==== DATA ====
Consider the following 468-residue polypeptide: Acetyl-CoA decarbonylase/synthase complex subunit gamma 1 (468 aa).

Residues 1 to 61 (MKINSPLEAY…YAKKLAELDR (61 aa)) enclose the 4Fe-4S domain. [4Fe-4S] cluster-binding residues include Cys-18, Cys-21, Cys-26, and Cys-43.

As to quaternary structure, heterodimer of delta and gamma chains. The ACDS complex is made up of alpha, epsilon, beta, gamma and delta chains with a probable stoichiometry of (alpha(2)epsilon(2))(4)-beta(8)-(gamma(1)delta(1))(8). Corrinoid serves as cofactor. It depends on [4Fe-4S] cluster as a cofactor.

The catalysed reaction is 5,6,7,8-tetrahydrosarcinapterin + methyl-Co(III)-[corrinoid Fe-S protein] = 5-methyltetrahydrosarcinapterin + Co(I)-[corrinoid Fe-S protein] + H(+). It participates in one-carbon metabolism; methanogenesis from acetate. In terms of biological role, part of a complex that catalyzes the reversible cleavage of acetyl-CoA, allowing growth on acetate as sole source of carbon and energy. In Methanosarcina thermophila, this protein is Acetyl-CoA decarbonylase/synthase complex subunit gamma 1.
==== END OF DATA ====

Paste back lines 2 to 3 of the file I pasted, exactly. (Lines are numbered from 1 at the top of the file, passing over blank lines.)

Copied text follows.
Residues 1 to 61 (MKINSPLEAY…YAKKLAELDR (61 aa)) enclose the 4Fe-4S domain. [4Fe-4S] cluster-binding residues include Cys-18, Cys-21, Cys-26, and Cys-43.

As to quaternary structure, heterodimer of delta and gamma chains. The ACDS complex is made up of alpha, epsilon, beta, gamma and delta chains with a probable stoichiometry of (alpha(2)epsilon(2))(4)-beta(8)-(gamma(1)delta(1))(8). Corrinoid serves as cofactor. It depends on [4Fe-4S] cluster as a cofactor.